Part of the
Centre for
Engineering Education
TU DelftTU EindhovenUniversity of TwenteWageningen University
Centre for
Engineering Education


+31(0)6 48 27 55 61


Project introduction and background information

Currently, Learning Management Systems (LMS) are being used in the majority of educational institutions to provide learning materials online. As a by-product of these systems—every click is recorded—one gets a rich amount of data about students’ online behaviour. Recently many researchers have started to investigate these data. Interpreting and contextualizing data about students, to improve learning and teaching, is also known as learning analytics. This document describes the project “EXCTRA - EXploiting the Click-TRAil. Assessing the benefits of Learning Analytics”. The main objective of the project, materialized through three reports, is to figure out whether and how learning management system (LMS) data can be used to predict student performance. In particular, early prediction of student performance constitutes an important input for a diversity of educational interventions aiming at reducing student failure.

The first report consists of a literature review, which explicitly identifies gaps in research on the prediction of student performance, which we address in the other reports. The second report consists of a manual that can be used to convert raw LMS log data into analysable data. The manual facilitates the analysis of LMS data by teachers who are not familiar with the data-handling techniques needed for preparation of the LMS data. The third report describes an empirical study using LMS data from seventeen blended courses with 4,989 students taught at Eindhoven university of Technology, combined with data from a test for prospective students (the “TU/e Study Choice Check”). Among other matters, it examines to what extent LMS data can be used for the construction of student performance across the different courses.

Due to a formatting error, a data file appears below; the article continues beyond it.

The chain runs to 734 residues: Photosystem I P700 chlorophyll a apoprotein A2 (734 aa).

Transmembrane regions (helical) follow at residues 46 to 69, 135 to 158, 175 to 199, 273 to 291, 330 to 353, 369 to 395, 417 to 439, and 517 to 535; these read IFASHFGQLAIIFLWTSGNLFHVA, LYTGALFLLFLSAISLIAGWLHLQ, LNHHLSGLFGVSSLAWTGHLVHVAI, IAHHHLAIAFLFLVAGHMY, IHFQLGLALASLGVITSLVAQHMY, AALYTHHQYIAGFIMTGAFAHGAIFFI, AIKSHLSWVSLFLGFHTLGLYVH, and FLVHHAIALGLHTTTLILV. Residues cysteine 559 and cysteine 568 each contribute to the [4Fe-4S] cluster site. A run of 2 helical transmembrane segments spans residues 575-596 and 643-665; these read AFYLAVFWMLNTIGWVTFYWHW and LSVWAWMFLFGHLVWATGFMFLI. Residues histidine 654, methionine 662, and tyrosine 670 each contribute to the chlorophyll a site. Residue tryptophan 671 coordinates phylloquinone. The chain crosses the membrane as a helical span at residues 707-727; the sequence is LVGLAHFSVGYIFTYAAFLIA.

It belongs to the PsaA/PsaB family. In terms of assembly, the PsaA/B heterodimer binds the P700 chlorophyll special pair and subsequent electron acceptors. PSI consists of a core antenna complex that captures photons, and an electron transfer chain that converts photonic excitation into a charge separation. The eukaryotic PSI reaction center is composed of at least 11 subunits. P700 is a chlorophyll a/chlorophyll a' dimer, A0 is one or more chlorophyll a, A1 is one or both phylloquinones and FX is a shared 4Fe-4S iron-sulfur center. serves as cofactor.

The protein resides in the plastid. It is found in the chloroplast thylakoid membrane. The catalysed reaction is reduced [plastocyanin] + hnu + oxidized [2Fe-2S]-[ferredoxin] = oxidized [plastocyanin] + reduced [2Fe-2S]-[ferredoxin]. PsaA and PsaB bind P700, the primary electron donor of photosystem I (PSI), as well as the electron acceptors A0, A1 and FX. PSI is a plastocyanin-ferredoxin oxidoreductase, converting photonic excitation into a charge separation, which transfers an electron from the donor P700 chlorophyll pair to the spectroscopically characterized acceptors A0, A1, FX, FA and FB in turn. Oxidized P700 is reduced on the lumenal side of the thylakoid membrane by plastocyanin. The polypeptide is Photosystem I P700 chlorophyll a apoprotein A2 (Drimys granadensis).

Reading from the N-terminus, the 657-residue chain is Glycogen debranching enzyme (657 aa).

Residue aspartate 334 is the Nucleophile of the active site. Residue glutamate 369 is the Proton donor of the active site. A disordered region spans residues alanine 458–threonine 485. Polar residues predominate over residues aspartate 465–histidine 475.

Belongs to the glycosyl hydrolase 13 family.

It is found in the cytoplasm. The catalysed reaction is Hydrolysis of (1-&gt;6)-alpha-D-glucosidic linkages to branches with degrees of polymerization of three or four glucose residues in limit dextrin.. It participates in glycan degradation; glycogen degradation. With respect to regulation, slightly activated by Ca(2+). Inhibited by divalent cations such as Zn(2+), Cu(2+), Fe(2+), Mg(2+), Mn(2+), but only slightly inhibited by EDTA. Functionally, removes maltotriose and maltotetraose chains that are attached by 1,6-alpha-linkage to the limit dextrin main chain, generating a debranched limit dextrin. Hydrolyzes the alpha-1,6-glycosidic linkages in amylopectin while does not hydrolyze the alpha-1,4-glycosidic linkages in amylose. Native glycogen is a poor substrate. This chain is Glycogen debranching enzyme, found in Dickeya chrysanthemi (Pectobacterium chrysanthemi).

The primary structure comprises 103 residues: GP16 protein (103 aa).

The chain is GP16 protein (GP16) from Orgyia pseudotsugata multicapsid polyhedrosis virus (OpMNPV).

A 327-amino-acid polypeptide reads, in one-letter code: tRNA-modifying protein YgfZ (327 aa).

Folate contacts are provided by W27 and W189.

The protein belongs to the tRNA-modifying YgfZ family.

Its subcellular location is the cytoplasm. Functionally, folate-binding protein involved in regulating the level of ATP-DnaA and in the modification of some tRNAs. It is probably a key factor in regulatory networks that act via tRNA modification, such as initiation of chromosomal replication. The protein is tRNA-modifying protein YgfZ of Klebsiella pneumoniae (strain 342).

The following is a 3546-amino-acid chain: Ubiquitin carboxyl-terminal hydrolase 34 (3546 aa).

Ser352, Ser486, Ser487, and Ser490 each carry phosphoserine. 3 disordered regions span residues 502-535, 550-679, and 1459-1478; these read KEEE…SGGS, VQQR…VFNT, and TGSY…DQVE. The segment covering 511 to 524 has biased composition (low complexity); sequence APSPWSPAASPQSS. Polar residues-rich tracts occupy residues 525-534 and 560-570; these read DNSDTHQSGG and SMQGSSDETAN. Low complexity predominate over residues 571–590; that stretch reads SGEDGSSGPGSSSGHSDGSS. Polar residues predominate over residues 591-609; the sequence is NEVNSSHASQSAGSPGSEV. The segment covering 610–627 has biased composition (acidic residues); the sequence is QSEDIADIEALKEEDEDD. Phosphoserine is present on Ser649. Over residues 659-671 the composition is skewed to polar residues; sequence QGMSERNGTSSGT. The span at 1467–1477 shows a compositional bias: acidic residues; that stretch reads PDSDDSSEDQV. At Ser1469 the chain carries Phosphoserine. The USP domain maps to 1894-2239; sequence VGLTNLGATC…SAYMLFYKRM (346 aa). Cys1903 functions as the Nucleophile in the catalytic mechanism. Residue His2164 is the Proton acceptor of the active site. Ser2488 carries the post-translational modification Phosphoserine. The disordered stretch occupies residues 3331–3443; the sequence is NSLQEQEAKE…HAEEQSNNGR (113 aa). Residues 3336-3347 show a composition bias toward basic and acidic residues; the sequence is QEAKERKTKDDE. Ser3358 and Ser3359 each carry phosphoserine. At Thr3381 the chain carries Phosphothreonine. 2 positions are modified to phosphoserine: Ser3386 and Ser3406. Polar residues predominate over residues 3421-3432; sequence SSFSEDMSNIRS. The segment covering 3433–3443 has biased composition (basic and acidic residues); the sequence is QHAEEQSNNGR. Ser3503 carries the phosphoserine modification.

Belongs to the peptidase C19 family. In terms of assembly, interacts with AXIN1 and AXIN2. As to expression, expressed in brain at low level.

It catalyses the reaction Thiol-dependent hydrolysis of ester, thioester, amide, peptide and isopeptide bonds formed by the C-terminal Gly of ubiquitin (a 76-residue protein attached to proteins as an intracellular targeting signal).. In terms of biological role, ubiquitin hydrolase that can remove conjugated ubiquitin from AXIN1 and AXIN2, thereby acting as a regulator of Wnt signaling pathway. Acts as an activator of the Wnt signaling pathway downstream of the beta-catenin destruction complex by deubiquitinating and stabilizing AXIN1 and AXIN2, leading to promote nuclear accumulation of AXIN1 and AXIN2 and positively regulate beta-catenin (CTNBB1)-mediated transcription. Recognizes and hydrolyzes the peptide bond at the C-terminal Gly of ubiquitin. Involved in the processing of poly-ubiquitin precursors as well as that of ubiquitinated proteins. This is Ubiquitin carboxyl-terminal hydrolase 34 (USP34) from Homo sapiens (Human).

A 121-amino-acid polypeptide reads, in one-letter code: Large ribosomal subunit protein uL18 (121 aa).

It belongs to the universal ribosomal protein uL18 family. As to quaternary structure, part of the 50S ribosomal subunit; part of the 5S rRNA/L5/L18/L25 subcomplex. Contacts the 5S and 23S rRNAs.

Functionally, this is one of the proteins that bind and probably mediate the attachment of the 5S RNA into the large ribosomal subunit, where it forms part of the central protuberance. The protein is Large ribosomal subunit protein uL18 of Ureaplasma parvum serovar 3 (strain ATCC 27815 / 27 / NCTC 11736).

Practical outcomes

REPORT ONE: Literature review

The literature review describes three categories found in the relatively new field of learning analytics. By far the most common topic in learning analytics is the prediction of student performance. These studies show how a wide variety in variables extracted from the data, using a wide variety of analytical methods used, can reveal relations between online behaviour and course performance. Little theory is used to motivate the inclusion of predictor variables, which makes it hard to draw general conclusions about which variables are best in predicting student performance. In addition, most current studies predict student performance only at the end of the course, basically only considering whether predicting student performance is possible in principle, but at a time when interventions are not possible anymore. Additionally, often only LMS data are used, while additional student characteristics (for instance high-school grade point average) and performance data (for instance in-between test scores) have been shown to be robust predictors over decades.